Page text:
Also, latest regulatory initiatives on responsibility and accountability seem to be more focused on who is to blame rather than what is to blame when there is failure. Accordingly, the environment for those working in compliance is becoming increasingly stressful, and stress brings with it a considerable amount of fear; fear of being liable, fear of loosing one’s job, fear being sanctioned.

That leads to mainly three things:

  • overcautiousness when taking decisions
  • submitting defensive SARs
  • talent and knowledge moves out of the industry

Having 360° experience (both in the front line and AML compliance) I understand how challenging it is to find the right balance. And that is why I believe, compliance professionals should spend some time in the front line or first line of defence, and vice versa. It is important to understand each other and speak the same language when dealing with customers and their issues.

What compliance professionals sometimes fail to understand is that clients are good! We want the right clients in our organisation and compliance professionals should be encouraged by regulators and senior management to feel confident to use critical thinking and critical judgment, take calculated decisions and, at the same time, encourage others, across their organisation, to do the same.

What are your thoughts on the UBO registers that have been slowly released across Europe. Do they provide a useful resource, or do you have other opinions on them?

In my opinion, the UBO registers is a good step towards transparency. At the same time, I also see a few issues including:

  • The validity/veracity of the information in the registers.
  • The lack of clarity on the responsibility for keeping the information verified and updated and the consequences where there is failure to do so.
  • I would be more worried for companies registered in more exotic (offshore) jurisdictions than companies registered in Europe.
  • There does not seem to be uniformity in the application of the registers across Europe. Some jurisdictions outside the EU have implemented similar registers but a number of them are not fully transparent and some even charge a fee.

Having said that, it is a step in the right direction provided that the information on the registers is used to support the KYC process and does not replace it.

How has the current COVID-19 pandemic situation affected your day-to-day role?

Obviously as a Fintech we are very tech-centric and as a regulated company we have a full BCP (business continuity plan) in place. Accordingly, it was not difficult for us to adapt. We continued to be fully operational utilising the most modern work practices, ensuring first and foremost the safety and health of our staff, at the same time making sure our customers can continue to benefit from our range of services.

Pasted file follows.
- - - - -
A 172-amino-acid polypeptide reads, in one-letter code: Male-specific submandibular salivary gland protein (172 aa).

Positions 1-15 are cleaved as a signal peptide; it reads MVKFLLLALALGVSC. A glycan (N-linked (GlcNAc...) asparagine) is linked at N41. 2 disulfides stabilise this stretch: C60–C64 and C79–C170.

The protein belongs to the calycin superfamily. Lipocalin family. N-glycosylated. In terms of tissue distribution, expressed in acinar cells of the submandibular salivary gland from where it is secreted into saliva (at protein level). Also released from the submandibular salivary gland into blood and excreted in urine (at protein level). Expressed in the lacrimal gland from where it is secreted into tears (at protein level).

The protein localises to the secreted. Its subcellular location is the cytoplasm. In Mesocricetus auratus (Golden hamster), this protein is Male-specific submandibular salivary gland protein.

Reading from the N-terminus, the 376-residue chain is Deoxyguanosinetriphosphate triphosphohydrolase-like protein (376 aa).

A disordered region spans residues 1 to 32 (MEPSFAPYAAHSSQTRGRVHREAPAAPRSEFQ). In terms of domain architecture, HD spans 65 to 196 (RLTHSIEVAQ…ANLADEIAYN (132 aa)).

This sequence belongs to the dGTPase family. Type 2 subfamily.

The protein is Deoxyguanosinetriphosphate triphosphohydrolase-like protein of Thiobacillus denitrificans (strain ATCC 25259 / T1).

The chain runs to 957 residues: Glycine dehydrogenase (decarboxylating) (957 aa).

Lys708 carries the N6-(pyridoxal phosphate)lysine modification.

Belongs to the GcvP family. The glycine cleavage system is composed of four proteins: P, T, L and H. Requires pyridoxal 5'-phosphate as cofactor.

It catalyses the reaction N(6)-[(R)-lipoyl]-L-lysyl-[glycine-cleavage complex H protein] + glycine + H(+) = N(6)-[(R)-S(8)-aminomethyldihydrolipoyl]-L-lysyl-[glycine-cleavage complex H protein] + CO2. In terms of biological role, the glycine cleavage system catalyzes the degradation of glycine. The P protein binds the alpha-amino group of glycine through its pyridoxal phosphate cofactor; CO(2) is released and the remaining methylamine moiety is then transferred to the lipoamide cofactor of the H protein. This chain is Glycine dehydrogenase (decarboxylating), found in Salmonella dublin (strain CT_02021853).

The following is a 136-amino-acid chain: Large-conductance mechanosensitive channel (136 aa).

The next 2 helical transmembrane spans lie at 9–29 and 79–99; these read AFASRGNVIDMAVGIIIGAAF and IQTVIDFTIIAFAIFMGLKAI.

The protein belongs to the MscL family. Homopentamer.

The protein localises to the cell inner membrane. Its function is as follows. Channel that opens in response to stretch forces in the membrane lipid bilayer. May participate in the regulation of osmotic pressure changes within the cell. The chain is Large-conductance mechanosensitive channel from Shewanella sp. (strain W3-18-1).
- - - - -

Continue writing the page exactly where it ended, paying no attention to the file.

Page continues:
All companies had to adapt in this fast-moving environment. In the past, working from home was a luxury very rarely used in Cyprus. Now, most companies that can work from home do so provided they have the right systems and security in place.

Personally, I have not seen a huge change. Fintechs are traditionally more flexible in their processes and can easily adapt to change. As far as our services are concerned, there has been no downtime for our customers, at least for those who continue operating normally themselves (because obviously some have been affected), it is business as usual.

Do you think technology now plays an irreplaceable part in fighting financial crime, and do you see automation and machine learning as something that will, ultimately save you time and make your work easier?

I think technology is necessary nowadays with the way regulation is changing and demands are increasing. Technology can perform routine work for us, but it can also help detect red flags. So basically, technology helps enhance our pull of resources and become more efficient in how to deal with financial crime.

However, as previously mentioned, technology is not yet to the point where it can replace humans, but rather it can complement the work of humans and it can help humans do their job more effectively and more efficiently. Technology cannot think for us, it cannot yet exercise judgment but what technology can do is that can leave us with time to think, focusing our attention on the real risks and taking time to exercise judgment and take decisions. In that respect, technology is indeed irreplaceable.

On the other hand, we need to keep in mind that technology is also available to criminals who try to exploit it advantages and vulnerabilities to engage in crime and hide their ill-gotten gains. And to better take advantage of technology, it is vital for those working in anti-financial crime to understand how this can happen, in essence get in the shoes of criminals. 

Which key influencers/podcasts/blogs/books do you recommend to keep up-to-date with the latest developments in AML and financial crime? Or, where do you find inspiration in general?

Well, there are so many out there and Covid-19 brought about a spike in the number of podcasts and webinars available.

Obviously ACAMS is a great resource for me, including moneylaundering.com which is amazing for real-time information on regulations and AFC investigations.

I love listening to the new podcast series, Captivated Audience, run by Samantha Sheen of Exante Advisory Ltd, and a co-host. This was born during the lockdown and I thought it was a great idea and the information and opinions shared are really amazing. Also, C Notes, a webcast by Kevin Sullivan, author of Anti-Money Laundering in a Nutshell, is a new great series. I consider myself privileged to have participated in both of the above.

Also, I should mention the great Financial Crime Matters, from Kieran Beer of ACAMS.

I love the work of Kristy Grant-Hart who is very practical in her approach to compliance, helping compliance officers around the world to make their job effectively. And I am also looking forward to reading John Cassara’s new book on “​Money Laundering and Illicit Financial Flows: Following the Money and Value Trail”. John is the author of perhaps one of the best books on “Trade-Based Money Laundering”.

I also love watching money laundering related movies and series and also follow quite a few websites that share contents on current cases, analyses of fines and new regulations and legal requirements. A great movie for every compliance professional is obviously The Laundromat (released in 2019) with a great cast and a fantastic storyline. Also, Breaking Bad is an ML classic; I also liked Ozark, and I also recommend the latest season of Dirty Money from Netflix.